As a result, heat (Joules) can be determined by deleting grams. Specific heat capacity must be multiplied by mass (in grams) and temperature change to cancel the units of g and get Joules (in Celsius).

Study How to Interpret Tables and Graphs

Most of the time, the question stem does not contain all of the necessary data and statistics. You can find the final pieces of the puzzle needed to solve the problem by reading the material and understanding the graphs and charts. 

The charts and graphs provided in the text frequently discover missing elements for chemical issues. Therefore, it is crucial to remember to provide these crucial details.

How Much Time Should You Give Yourself to Study for the MCAT Chemistry Section?

Your MCAT score could be impacted by how much time you allocate to studying. Therefore, before you begin studying, it is something that you should carefully plan for. 

Students who do well typically spend 3-6 months and 6 hours a day in their MCAT preparation. But depending on where you start, you could just need half as long (or twice as long).

Chemistry (along with physics) makes up the majority of the MCAT. As mentioned, 63 questions on the MCAT require your chemistry background. 

Needless to say, you need to exert a lot of effort studying for MCAT chemistry. These 63 questions could just be your pathway to medical school.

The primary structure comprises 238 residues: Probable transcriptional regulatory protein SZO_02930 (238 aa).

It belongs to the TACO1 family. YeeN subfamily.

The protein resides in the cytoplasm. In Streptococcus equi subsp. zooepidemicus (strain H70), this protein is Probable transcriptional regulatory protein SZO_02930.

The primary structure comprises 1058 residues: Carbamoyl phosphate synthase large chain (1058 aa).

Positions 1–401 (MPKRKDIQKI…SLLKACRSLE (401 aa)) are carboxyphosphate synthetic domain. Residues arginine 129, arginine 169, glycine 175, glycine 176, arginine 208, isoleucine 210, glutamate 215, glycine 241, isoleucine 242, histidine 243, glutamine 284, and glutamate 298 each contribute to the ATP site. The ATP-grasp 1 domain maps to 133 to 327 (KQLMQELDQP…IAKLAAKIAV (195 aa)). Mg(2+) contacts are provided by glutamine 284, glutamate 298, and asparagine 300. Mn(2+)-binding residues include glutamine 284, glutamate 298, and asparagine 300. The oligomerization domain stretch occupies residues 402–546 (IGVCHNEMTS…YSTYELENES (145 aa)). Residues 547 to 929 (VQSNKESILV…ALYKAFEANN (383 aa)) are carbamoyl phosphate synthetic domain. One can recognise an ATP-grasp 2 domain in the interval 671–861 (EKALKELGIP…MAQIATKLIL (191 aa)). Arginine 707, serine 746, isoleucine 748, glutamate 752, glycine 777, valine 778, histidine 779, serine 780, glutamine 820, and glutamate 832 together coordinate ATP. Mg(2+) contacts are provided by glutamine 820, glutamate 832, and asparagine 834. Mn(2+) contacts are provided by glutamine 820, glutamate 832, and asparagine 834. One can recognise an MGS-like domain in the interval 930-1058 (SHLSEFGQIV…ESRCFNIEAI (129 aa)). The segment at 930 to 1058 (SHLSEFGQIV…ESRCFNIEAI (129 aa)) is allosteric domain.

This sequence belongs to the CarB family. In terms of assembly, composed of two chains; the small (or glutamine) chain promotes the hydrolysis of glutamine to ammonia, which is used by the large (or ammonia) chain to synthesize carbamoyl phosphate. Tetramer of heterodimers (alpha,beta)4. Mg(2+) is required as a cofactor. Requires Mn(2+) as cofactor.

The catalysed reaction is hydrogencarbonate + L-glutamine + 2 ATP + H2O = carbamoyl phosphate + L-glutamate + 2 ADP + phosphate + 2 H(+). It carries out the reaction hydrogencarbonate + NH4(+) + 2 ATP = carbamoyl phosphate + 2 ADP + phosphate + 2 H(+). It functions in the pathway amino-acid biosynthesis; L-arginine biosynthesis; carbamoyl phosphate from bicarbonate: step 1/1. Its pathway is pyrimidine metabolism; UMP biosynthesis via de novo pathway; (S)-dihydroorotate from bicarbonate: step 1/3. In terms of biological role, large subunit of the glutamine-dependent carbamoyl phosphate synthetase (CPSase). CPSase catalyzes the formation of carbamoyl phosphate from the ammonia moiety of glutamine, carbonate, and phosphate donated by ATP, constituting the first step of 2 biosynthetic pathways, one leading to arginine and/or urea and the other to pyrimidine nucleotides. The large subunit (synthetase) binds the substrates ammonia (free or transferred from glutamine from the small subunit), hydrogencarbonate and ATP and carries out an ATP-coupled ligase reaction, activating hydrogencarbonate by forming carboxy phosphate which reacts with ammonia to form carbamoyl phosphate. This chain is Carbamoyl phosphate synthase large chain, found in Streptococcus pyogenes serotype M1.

As previously stated, in a span of 3-6 months, 6 hours should be spent on MCAT preparation. 

An ideal MCAT study plan would advise you to study for 3 subjects daily. This means that 2 hours should be allocated for each subject; in this case, MCAT chemistry. 

You may have to adjust from time to time depending on your school or work commitments, but do not forget to allot a day in your week as your rest day or day off. You do not want to take the MCAT feeling fatigued and overworked.

MCAT Chemistry Preparation Resources

MCAT chemistry is indeed challenging, but having the right materials and resources while studying for it can make it simpler. 

We have provided compiled below a few MCAT chemistry prep tools that will undoubtedly aid and direct you while you prepare for the exam. 

Additional FAQs – MCAT Chemistry: Everything You Need to Know

Are There a Lot of MCAT Chemistry Questions?

Chemistry plays a big role in your MCAT scores. Overall, about 62 questions (out of 230) focus on chemistry. This includes topics in general chemistry, organic chemistry, and biochemistry. 

If you want to ace the MCAT, you should brush up on your chemistry skills and concepts just as you would in the other subjects on the MCAT.

How Can I Improve My MCAT Chemistry Score?

There are various ways how you can ace the MCAT chemistry. One is by concentrating on high-yield topics during your MCAT preparation. 

Although there are many topics covered by chemistry (general, organic, and biochemistry), there isn’t enough time to discuss them all. Pay attention only to important subjects.

Additionally, you can use flashcards and mnemonics as supplementary resources. They can assist you in remembering formulas and critical MCAT chemistry ideas.

If you want to know more about how to prepare and review for MCAT chemistry, do check out the links below:
How to Prepare for MCAT Chemistry
How to Review the MCAT Chemistry Section